Crop is a destructive action, yes, but you can do it more precisely or undo it.
You can use the crop tool, which comes with nice adjustment handles, then press the enter key to crop. That tool is the lower right of the four Select tools at the top of the toolbar.
When I want to be precise about the dimensions, I'll make a rectangle the size I want, position it, then hide my bitmap (and anything else). To crop, I'll just press Ctrl-Alt-T (it's the keyboard shortcut for Modify > Canvas > Trim Canvas), which trims the document to the rectangle. Then, I'll delete my rectangle.
As for undoing the crop, Ctrl-Z (on Windows). Unlike Photoshop, you can go back quite a number of steps with Ctrl-Z.
I never use the marquee for cropping; it's a selection tool. You have many better options, none of which use the marquee tool.
If you are talking about a single image file, try either masking the image (rather than destructive cropping) or change the preferences for Fireworks so that cropping doesn't delete any data.
If the image is part of a design. Select the image and choose Edit > Crop selected bitmap (destructive) or mask the image (non-destructive).
Another alternative is to choose the Export Area tool, and export out your crop as a separate bitmap file.
Masks, yes, masks are great! If you just want to hide parts of your image from view, create a mask. Masks can be other bitmaps or vector objects. Create and position your mask object over your original bitmap. Select both then Modify > Mask > Group as Mask. You can easily undo the masking. White areas in a mask reveal the underlying object. Black or transparent areas in the mask cause your original image to be transparent for those pixels. Grey or semi-transparent produce a proportionally transparent result.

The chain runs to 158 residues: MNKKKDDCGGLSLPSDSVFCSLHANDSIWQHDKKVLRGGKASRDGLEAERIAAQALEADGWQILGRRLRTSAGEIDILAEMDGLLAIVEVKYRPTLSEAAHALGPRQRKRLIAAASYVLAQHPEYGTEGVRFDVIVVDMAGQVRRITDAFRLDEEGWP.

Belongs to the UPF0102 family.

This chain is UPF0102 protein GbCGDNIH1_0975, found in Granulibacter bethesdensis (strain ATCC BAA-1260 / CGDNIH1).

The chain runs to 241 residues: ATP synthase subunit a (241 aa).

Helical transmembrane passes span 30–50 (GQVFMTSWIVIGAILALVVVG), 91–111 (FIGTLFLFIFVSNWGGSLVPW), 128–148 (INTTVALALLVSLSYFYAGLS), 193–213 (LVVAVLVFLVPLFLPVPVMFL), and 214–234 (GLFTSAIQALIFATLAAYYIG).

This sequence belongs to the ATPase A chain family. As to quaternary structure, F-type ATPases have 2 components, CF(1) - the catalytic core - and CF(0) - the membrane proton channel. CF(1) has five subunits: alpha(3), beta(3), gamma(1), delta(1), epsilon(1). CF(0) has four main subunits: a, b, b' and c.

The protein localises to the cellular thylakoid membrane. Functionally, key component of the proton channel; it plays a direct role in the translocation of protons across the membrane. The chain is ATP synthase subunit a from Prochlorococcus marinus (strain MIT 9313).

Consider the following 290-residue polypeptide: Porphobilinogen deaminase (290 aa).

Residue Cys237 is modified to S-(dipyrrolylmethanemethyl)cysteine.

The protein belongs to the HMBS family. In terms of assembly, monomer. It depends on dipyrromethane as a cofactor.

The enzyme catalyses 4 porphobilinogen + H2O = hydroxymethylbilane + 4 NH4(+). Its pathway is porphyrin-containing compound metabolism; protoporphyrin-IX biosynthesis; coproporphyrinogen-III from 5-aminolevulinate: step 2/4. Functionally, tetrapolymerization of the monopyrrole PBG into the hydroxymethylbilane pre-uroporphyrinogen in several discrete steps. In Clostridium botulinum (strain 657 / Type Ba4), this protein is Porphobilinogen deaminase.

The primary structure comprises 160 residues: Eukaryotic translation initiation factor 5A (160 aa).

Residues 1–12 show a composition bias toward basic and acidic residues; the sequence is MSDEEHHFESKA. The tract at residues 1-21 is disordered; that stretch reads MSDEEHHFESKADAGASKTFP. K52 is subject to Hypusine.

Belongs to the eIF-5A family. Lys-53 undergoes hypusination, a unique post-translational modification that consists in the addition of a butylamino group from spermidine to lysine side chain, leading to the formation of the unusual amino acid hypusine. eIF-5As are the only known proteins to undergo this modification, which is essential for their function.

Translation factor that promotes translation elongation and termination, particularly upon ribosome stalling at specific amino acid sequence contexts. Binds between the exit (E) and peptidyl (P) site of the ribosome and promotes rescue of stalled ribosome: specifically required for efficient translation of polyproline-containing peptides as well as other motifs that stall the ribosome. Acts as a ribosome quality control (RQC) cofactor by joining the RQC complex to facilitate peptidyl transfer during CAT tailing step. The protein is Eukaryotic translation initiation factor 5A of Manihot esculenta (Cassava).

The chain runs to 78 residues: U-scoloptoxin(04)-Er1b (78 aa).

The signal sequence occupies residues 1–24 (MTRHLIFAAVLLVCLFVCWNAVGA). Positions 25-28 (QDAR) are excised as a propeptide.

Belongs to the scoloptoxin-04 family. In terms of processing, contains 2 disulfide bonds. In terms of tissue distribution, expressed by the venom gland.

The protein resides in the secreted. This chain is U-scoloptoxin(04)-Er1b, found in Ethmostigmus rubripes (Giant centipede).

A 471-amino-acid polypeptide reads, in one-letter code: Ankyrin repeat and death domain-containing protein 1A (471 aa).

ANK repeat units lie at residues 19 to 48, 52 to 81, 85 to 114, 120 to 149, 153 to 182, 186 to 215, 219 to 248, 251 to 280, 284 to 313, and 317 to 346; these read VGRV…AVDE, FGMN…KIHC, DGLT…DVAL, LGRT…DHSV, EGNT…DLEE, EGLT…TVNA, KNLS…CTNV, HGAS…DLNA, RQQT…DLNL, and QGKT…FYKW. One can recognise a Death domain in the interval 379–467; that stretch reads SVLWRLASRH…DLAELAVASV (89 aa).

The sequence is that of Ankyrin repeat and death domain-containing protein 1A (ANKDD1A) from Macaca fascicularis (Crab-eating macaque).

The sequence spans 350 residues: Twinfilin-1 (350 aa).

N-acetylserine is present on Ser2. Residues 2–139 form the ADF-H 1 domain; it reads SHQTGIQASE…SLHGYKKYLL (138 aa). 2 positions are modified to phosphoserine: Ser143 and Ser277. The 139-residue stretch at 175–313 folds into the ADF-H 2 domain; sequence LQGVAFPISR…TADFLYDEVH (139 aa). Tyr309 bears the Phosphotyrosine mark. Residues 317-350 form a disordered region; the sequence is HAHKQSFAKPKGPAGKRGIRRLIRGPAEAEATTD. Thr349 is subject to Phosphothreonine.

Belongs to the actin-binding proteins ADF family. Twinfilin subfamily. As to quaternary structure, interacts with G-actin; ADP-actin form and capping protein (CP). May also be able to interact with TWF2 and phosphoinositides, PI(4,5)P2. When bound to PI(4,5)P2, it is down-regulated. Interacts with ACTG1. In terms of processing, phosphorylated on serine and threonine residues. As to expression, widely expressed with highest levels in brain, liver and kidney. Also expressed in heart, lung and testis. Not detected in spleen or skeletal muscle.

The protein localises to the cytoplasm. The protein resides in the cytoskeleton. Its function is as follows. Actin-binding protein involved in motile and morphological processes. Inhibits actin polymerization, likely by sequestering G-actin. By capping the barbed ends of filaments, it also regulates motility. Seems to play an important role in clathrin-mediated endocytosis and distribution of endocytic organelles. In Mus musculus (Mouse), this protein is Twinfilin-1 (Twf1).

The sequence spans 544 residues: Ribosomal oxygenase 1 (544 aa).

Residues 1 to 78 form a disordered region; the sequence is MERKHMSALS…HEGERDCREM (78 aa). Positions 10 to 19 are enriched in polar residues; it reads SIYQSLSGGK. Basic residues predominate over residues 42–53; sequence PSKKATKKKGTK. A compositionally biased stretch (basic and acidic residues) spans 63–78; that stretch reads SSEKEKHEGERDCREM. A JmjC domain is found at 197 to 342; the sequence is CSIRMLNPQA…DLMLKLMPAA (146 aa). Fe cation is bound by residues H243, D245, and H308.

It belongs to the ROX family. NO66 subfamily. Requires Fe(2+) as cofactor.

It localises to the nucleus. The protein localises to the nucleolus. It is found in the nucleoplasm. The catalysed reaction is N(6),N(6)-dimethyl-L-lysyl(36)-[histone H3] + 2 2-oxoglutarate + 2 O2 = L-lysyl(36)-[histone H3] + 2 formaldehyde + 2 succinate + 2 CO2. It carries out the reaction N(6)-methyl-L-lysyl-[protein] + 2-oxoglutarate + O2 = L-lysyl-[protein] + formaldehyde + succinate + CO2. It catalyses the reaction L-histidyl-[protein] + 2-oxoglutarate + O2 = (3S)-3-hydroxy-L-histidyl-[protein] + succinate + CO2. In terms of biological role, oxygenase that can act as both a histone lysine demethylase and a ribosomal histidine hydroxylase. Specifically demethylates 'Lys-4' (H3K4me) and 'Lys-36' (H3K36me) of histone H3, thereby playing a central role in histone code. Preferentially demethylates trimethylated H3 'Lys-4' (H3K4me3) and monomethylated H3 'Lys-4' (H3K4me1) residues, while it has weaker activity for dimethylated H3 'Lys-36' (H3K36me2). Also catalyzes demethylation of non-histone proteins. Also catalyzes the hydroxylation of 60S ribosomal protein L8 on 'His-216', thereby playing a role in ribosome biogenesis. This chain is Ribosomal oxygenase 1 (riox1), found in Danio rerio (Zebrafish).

There's also the Paste Inside option, where you can paste your bitmap into a vector shape. The nice thing there is that you can move your bitmap around. (I'm pretty sure, anyway. I don't use this feature.)
Anyway. You have lots of options to remove or hide pixels. The approach you take depends on your needs and preferences.
If you have an image to share and a goal to achieve, we might be able to advise you better.
Yes the masking function is perfect.
The Paste Into function does just what I need.
Just like in Photoshop, you can lock or unlock the companion mask.
But you can also scale the vector info that represents the mask.
Hey, that's great!
Yeah, you can do quite a few cool things with Fireworks! I think different programs (or program classes) use terminology somewhat differently. Or perhaps they just enhance the basic operation in different ways as the programs are developed.